"But you f*** one goat..."
26 posts • joined 12 Jan 2010
One of the problems in the early days of google play was it had a 24 hour refund window. Which would be fine if it wasn't for people playing for a day, claiming the refund and then doing exactly the same thing the next day.
Cutting it to 15 minutes seemed like an over reaction. 2 hours is better.
"But the experimental nine-nanometre-size carbon nanotube gates are dwarfed by the 22nm gates on the latest generation of silicon chips"
Other news sources are reporting that the CNT gates are around 9 mircons in size - i.e. about 500 times bigger than current silicon ones. But apparently shrinking them isn't a big challenge.
Hmmm, can't help noticing that 8 and 13-17 onwards only apply to hardcopy books. And this is ignoring that number of tasks!=cost. I imagine distributing a million books and the markup required by bricks and mortar stores is one most significant costs.
Of course the big thing that isn't mentioned is second hand - all big readers I know buy books second hand then sell/donate them on. Many paperbacks probably go through at least 2-3 people this way. With ebooks that's not a problem though.
If you've had the misfortune to drop a ipod in a pond, you can see something has gone red at the bottom of the headphone socket. At least someone told me this after I dropped mine in a pond, and there was something red there but I hadn't checked before.
Any confirmation apart from the website itself?
Sounds too over the top to be genuine. Why tell people you're recording IP addresses. And I don't think SOCA have been involved in copyright take downs before, and it's hard to see how it fits into it's remit. Probably chosen because it sound like SOPA.
Nothing on the SOCA website (although wouldn't necessarily be anyway).
On Barclay's, they may be able to log in to your account, but they won't be able to withdraw any money, unless they somehow trick the user into entering account number/amount and PIN into the PIN sentry device.
You need to authorise a log in, AND authorise a payment to someone you haven't paid before.
They'll still be able to see your account activity/statements, which they could probably use in combination with the other information they have to do something bad.
They could also make a nuisance of themselves transferring money to people you've made transfers to in the past.
"but their usage models are different. The Kindle Fire is a loss-leading gateway into Amazon's content trove, while the iPad is a more general-purpose device."
Well, the Fire has web browsing which is about 90% of what the iPad is used for from what I've seen.
Is Amazon going to cripple the Fire to the extent it will be worse for productivity than the iPad? I imagine you'll be able to share files between different apps, for a start.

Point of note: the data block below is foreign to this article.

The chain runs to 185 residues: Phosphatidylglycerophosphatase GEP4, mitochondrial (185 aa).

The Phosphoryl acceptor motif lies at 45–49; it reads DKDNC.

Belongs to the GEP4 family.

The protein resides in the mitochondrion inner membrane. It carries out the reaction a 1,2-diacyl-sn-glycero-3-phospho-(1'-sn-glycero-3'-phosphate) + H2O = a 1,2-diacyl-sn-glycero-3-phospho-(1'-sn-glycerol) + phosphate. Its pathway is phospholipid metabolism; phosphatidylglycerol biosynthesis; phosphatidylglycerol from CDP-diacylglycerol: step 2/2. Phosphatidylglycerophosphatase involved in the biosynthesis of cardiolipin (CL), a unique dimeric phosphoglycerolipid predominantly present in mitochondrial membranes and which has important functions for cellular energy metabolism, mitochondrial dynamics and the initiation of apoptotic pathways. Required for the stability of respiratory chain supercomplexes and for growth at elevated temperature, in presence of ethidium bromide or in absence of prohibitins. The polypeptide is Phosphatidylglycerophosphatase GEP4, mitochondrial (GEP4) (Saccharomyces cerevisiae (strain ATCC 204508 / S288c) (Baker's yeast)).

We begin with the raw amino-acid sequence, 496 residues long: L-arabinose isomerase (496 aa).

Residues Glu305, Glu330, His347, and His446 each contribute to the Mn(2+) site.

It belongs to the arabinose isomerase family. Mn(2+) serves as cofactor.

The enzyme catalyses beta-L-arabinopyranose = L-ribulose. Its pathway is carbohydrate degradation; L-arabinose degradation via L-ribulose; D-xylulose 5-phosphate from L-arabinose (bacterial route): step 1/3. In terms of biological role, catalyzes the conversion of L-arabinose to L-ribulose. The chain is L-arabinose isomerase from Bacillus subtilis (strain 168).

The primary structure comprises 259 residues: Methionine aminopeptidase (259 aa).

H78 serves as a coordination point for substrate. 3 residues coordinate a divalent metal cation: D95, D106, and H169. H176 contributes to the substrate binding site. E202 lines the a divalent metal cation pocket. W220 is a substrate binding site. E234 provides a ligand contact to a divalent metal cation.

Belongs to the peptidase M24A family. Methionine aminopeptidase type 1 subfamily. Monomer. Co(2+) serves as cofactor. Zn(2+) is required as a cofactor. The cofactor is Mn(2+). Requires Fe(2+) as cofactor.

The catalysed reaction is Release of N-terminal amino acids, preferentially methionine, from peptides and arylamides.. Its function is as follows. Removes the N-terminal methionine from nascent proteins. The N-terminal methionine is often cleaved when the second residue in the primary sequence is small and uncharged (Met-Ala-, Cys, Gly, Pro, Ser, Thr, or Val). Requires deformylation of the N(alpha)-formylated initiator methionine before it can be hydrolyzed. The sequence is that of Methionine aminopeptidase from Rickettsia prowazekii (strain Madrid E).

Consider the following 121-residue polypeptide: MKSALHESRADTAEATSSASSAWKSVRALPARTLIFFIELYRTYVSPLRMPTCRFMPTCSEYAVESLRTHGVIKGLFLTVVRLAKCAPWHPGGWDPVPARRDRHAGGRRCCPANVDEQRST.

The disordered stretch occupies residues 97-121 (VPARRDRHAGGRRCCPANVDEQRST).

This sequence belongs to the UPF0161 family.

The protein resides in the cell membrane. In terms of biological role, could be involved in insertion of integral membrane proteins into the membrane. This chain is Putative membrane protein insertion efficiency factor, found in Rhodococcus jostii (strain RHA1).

...sort of goes out the window when something like this is written:
"Why not use Go, the language Ken Thompson helped develop? Or something like it? Or less ambitiously, why not use Gtk and build on it, much as Nokia did with Maemo/Meego? You may have heard of one or two of these."
Go's entire reason for existence is for the cloud - high performance, concurrent stuff. Not a good match for mobile computing. And suggesting that a new language would have been better seems to ignore the key factor that determines a platforms success.
Gtk's problems have already been mentioned.
And finally, holding up Maemo/Meego as a success that google should have copied is just weird.
Most of the article is good, but that paragraph undermines it's credibility.
The story suggests that Google's actions are somewhat scandalous.
But apart from the pre-release hype about Android being an "Open" OS (open being a phrase the Reg itself has argued is meaningless), it's very hard to see what Google has done that is worth complaining about.
Yes, Google are exerting control over the platform. So has every other platform vendor in existence.
If Google were charging a license fee and never releasing the source code, would that be better?
Who for a short while were offering to buy 3DSs for £215 - about £28 more than Tesco were selling them (at the time). They stopped doing it pretty quickly.
Evidence here http://wosblog.podgamer.com/2011/03/26/make-sense-of-this-for-me/
It looks like the retail shops have all been anticipating a big sell out like the PS2 slim or the Wii and were hoping to move in on the enterprising eBay sellers who made a good profit out of it.
Which seems to show they are a bit out of touch - while there are plenty of fans willing to queue up on launch day, the online buzz has been pretty muted (too expensive, only a gimicky upgrade from the DS, battery life not good enough, no good games). It's not surprising that most shops still have plenty in stock.
The Motorola 68k wasn't RISC, although it was considered a fairly clean design by CISC standards. No pipelining though, so at least 4 cycles per instruction. Can't find any hard figures on clocks-per-instruction for something like a 386 chip. I suspect a 68k might do better, but then again it was quite an old design by this point, so maybe not.
The BBC isn't bound by content providers to only allow streaming. On my Nokia 5800 and presumable other S60 phones, the BBC iplayer app allows me to download and watch content at a later point. The media is still timed locked - and the only reason I can think a similar function hasn't been put on the iphone is it doesn't support the DRM the beeb want to use.
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